Degree apprenticeships

The University recently welcomed its two thousand five hundredth degree apprentice. This makes the University one of the largest providers of degree apprenticeships in the country: the apprentices now study across twelve of the university’s academic departments, across thirty-five apprenticeship standards and are employed by almost six hundred employers.  Apprentices are full-time employees in work, pursuing a course of study involving on-the-job and off-the job learning, with the relationship between the two managed through the structure of the programme and a range of work-based learning coaches. The range of employers we work with extends from very large multi-national companies such as Nestlé and Amey, to national companies such as Clipper Logistics, Barratts Homes and Kier, public sector employers such as the NHS and South Yorkshire Pole as well as dozens of small city-region-based  companies.  

There are any number of reasons why the University’s large-scale commitment to degree apprenticeships matters to us. Our strategy commits us to working collaboratively as a university of place to transform lives – both the lives of those who study with us and the lives of people across and beyond the Sheffield city region.  Almost half (45%) of our apprentices are from the most disadvantaged neighbourhoods, well above the national average for degree apprenticeships, which stands at 34%. Many apprentices are the first in their family to go to university and would not have accessed higher education without the opportunities afforded by this programme. In addition, 10.9% of Hallam’s apprentices identify as having a disability, compared to the national average of 4.6%. Our programmes support all ages into employment, as well as helping those hitherto locked in low-skilled employment to progress their career, with a particular focus on boosting the local economy. Nearly 70% of apprentices are mature learners, and 41% are from the Sheffield City Region. 

Beyond this, there are other important dimensions of degree apprenticeships. Talking to apprentices and employers several things have struck me.  The first is the extent to which the apprentices themselves are confident about their learning, making direct connections between their day-to-day practices and work and the wider context of their job. The second is the extent to which building degree-apprenticeship programmes has involved a real dialogue between employers and colleagues across the university. This is not just about mapping the learning programme to the demands of the apprenticeship standards. It’s also clear that in many, if not all cases, it has involved employers looking hard at job design, to think about ways in which jobs can be reconfigured to provide the range of learning and experience opportunities which are required both to meet the standards and to support the learning the programme participants. I listened in to a conversation last week between the Minister for Skills and Higher Education and employers and apprentices on the minister’s visit to Sheffield Hallam. This sense of the importance of job design and the way that engaging with apprenticeship provision had shifted employer thinking about how to design jobs was a strong theme, and it’s not one I have seen properly discussed in coverage of degree apprenticeships. Too often the assumption is that delivering degree apprenticeships is about providing structured off-the-job training for employees, but it is far more than this. Success involves a genuine three-way partnership between university, employers and apprentices, and the outcomes change all three: universities think differently about the development of programmes, employers think differently about job design and apprentices become confident self-managers of their learning. For decades, the challenge of building successful work-based learning has been cracking these relationships.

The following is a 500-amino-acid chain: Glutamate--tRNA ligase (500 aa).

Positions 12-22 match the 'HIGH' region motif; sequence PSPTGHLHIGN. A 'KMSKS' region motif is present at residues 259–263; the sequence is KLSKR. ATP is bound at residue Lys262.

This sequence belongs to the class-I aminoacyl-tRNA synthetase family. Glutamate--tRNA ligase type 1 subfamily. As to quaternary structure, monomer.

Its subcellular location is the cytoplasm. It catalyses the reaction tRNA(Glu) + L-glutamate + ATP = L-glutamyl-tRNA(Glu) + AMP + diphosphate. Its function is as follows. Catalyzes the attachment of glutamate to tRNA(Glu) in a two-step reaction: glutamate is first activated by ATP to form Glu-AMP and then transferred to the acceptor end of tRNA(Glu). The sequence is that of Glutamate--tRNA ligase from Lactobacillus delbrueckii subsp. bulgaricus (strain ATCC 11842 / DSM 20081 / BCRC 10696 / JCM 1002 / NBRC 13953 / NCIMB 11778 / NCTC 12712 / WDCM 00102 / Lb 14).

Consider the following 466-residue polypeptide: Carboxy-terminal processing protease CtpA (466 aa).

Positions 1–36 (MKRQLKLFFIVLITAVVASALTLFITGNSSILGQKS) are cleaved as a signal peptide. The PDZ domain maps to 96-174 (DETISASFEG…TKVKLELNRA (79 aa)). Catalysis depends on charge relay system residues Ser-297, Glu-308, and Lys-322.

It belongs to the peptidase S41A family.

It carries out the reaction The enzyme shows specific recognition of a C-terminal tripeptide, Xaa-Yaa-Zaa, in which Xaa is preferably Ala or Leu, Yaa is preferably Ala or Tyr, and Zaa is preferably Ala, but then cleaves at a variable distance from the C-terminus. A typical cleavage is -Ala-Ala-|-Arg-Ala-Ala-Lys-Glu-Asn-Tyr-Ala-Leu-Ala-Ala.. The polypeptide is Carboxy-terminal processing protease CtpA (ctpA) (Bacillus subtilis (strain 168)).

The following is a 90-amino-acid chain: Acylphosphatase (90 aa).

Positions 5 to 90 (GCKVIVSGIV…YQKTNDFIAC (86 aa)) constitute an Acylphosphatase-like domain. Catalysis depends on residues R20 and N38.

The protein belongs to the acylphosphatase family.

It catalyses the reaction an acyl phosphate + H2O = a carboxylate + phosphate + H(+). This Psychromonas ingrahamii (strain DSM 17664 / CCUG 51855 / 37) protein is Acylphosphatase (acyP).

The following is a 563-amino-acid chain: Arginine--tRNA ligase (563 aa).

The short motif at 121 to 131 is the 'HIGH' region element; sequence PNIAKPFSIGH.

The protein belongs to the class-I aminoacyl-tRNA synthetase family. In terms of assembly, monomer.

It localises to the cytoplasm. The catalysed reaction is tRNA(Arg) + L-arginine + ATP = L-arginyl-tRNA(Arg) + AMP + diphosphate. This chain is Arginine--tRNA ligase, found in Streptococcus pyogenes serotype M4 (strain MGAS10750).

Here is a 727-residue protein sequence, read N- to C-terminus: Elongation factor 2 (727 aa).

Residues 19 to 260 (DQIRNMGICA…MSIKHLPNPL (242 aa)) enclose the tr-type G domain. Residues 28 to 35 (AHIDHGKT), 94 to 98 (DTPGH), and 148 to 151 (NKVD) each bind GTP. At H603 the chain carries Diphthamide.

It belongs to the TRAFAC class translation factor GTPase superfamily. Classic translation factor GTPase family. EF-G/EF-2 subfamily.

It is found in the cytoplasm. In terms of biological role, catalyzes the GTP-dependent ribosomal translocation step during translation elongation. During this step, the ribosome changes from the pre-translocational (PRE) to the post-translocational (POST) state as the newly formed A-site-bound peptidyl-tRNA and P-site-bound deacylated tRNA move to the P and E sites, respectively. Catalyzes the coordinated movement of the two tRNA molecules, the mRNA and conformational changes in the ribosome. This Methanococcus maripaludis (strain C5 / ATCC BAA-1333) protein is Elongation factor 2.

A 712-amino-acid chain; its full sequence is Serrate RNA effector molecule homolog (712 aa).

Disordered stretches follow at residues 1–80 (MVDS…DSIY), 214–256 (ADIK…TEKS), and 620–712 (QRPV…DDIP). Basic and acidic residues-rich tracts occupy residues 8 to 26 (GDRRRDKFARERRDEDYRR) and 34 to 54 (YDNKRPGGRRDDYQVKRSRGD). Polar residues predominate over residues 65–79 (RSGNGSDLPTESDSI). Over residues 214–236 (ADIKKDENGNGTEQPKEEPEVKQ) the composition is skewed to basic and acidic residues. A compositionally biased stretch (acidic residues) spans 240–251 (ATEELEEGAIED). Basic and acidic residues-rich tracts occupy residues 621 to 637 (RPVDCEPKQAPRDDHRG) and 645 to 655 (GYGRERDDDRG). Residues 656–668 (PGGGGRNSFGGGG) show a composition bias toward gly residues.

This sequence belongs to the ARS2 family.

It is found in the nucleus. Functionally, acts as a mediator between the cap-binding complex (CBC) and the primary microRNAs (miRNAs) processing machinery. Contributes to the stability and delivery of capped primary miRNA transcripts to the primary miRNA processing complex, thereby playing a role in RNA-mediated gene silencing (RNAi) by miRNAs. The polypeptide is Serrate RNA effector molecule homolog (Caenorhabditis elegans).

There is much more to do. It remains the case that engaging small and medium-sized companies in degree apprenticeships is more challenging than engaging larger employers; the latter have more resources to think about training and employee development. The regulation of degree apprenticeships, which involves complex relationships with the Education and Skills Funding Agency and Ofsted, who inspect apprenticeship provision on a model ultimately derived from the inspection of schools, is complex. Funding of degree apprenticeships, and the working of the apprenticeship levy which underpins the funding remains complex and restrictive. And degree apprenticeships will not solve all of the country’s deep-seated problems on skills, which manifest themselves quite differently at different levels of educational attainment and in different sectors of the economy. One of the outcomes of the ministerial visit to Hallam last week was a further opening of policy dialogue with civil servants on these issues, based on the successes we have had here.

For all this, Hallam and its partner employers have made enormous progress and the provision is now impressive in its breadth and scale. What’s at stake here is more than securing another route to higher education, important though that is: it’s also about playing an instrumental role in designing the future of work. 

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